‘Halloween’ Scares Away Box Office Competition With $32 Million
“Halloween” easily stayed No. 1 at the domestic box office in its second weekend as the spooky holiday nears.
Universal and Blumhouse’s slasher film starring Jamie Lee Curtis picked up another $32 million, marking a 58% decline from its impressive debut. Directed by David Gordon Green, “Halloween” crossed $100 million on Friday. The movie pocketed $25 million overseas for a total of $172 million worldwide.
Holdovers “A Star Is Born” and “Venom” also remained in the top five. Warner Bros.’ “A Star Is Born” landed in second place with $14 million, dropping just 26% in its fourth outing. Lady Gaga and Bradley’s musical drama has earned $148 million. The acclaimed movie hit $100 million at the international box office for a global total of $253.2 million. Meanwhile, “Venom,” Sony’s dark superhero film with Tom Hardy, came in third with $10.8 million. That brings its domestic tally to $187 million for a worldwide cume of $508.4 million.
Otherwise, studios generally steered clear of the pre-Halloween frame. Lionsgate and Summit’s “Hunter Killer,” a high-stakes thriller starring Gerard Butler and Gary Oldman, was the only wide release. It wasn’t able to beat “Goosebumps 2: Haunted Halloween” as Sony’s family friendly flick came in fourth place with $7.5 million.
“Hunter Killer” was, at least, able to round out the top five with $6.65 million when it opened in 2,720 locations. The audience, which was predominately male and over the age of 25, gave the film an A- CinemaScore. Critics were far less generous with a Rotten Tomatoes average of 36%.
This weekend’s other new offerings failed to stir up much interest. Pure Flix’s faith-based war drama “Indivisible” fell flat, earning just $1.5 million in 830 theaters.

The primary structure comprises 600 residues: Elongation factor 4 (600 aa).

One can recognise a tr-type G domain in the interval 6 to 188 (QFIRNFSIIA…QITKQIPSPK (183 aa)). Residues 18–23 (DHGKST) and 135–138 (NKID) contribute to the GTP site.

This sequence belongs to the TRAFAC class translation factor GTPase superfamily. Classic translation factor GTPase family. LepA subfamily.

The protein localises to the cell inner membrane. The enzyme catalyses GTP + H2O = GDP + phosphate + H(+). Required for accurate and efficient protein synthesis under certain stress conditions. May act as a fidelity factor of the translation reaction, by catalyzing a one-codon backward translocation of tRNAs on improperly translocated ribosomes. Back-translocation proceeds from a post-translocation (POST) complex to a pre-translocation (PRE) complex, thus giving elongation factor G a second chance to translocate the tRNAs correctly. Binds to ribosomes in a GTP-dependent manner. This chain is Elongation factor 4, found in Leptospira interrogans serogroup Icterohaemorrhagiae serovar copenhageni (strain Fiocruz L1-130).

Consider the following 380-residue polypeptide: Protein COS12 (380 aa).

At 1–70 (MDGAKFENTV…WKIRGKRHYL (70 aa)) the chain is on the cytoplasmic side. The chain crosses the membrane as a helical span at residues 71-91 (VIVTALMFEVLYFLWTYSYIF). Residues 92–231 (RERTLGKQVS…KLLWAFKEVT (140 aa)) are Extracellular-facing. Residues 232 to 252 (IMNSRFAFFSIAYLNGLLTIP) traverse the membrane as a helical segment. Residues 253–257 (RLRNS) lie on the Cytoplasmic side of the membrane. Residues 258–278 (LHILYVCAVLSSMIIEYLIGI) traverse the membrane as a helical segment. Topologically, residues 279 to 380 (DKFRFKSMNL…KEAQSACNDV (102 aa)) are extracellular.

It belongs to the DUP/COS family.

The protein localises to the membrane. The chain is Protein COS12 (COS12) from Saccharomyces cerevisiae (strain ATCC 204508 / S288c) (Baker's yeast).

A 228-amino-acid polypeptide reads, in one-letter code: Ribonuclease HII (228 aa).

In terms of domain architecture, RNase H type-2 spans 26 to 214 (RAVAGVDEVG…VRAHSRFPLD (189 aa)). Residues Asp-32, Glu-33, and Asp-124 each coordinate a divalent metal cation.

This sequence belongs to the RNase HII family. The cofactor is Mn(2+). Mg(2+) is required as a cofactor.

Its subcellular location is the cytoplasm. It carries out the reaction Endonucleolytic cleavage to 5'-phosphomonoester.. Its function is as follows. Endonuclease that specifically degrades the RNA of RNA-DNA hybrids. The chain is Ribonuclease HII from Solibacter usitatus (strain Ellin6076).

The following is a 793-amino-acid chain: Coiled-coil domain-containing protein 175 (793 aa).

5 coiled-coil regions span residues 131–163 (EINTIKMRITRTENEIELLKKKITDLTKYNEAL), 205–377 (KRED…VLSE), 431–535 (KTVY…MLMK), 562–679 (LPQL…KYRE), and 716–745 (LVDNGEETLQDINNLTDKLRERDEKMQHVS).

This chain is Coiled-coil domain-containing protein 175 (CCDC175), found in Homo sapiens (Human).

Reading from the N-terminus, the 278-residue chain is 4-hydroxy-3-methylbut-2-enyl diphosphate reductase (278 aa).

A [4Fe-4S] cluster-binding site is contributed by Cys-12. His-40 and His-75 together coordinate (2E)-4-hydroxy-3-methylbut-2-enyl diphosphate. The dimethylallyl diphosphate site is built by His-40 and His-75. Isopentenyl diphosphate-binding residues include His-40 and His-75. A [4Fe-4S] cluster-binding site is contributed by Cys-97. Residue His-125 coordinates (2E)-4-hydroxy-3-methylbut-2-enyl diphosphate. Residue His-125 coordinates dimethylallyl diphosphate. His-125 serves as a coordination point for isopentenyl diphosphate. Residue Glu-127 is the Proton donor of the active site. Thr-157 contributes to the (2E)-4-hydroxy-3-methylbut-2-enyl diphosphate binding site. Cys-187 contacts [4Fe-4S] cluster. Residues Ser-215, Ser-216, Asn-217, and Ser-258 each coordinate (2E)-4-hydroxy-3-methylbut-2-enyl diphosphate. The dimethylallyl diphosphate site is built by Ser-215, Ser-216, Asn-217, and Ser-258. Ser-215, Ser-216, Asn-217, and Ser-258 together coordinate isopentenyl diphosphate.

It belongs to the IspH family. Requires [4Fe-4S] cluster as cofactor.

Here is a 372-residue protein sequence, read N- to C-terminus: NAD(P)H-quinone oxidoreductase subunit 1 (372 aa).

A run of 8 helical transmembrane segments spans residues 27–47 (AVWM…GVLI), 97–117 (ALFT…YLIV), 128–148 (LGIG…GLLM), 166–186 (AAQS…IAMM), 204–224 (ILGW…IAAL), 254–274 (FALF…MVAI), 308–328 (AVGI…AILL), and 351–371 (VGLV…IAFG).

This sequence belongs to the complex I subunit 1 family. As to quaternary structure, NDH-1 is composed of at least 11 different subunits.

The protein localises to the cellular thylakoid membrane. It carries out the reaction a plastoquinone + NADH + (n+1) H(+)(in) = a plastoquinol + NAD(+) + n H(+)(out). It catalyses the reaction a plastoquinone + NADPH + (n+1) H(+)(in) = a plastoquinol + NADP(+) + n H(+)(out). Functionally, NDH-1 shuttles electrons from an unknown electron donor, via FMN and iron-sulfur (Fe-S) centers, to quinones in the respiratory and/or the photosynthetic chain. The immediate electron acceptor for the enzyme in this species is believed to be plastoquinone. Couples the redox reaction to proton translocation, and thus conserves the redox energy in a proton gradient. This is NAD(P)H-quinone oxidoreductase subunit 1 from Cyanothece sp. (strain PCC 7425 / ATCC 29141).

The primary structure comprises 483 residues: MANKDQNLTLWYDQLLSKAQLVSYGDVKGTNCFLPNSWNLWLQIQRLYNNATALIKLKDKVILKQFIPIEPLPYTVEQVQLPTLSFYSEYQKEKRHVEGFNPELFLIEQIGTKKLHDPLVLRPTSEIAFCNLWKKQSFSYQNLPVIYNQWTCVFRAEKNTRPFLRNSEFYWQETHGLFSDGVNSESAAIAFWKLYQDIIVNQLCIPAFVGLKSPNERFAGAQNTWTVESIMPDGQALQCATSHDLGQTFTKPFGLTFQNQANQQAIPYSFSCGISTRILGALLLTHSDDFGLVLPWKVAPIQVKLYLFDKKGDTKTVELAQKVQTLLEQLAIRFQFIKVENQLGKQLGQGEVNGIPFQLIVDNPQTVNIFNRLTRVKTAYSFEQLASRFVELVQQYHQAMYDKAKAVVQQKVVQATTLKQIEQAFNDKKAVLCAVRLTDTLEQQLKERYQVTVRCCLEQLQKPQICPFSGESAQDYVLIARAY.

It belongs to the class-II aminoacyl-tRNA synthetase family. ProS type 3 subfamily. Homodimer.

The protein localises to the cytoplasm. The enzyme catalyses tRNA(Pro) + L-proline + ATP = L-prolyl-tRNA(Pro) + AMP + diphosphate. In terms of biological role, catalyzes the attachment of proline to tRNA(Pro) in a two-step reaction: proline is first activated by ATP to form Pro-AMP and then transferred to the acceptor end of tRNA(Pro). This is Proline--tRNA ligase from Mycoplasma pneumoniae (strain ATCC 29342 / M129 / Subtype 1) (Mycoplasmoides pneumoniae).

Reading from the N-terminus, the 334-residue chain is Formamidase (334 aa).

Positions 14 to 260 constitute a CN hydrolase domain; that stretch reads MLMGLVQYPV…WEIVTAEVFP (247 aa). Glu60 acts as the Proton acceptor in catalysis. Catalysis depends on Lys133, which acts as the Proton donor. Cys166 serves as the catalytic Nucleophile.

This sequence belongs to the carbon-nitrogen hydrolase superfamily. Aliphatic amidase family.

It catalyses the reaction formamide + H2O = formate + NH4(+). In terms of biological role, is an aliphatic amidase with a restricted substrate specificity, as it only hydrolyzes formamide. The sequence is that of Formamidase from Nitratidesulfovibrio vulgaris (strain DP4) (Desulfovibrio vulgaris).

Elsewhere, Universal’s “Johnny English Strikes Again” pocketed a meager $1.5 million from 533 screens. An underwhelming performance in the States might not matter considering the movie is virtually engineered for international audiences. The third installment in the Rowan Atkinson-led British spy series launched earlier this month overseas, where it has already earned $97.6 million.
Does the strong pre-holiday showing mean studios should reconsider sitting out the Halloween weekend? A lot depends on the product, and the “Halloween” sequel hit all the right elements for success — a timely theme, a beloved property and solid execution.
“It is quite appropriate that a movie called ‘Halloween’ would deliver a sweet box office treat to the industry that typically suffers a slowdown on this particular weekend,” said Paul Dergarabedian, a senior media analyst with comScore. “Universal picked a perfect release date, inspiring nostalgia and excitement among moviegoers looking for the perfect film to complement their Halloween weekend plans.”
This weekend was up 37.6% over the same frame last year when “Jigsaw” led the domestic box office, according to comScore. As the month winds to a close, October officially hit a new record in North America. The month was up over 50% from the same frame in 2017. This year’s period brought in $789 million, which was enough to top the benchmark previously set by 2014 with $757 million.
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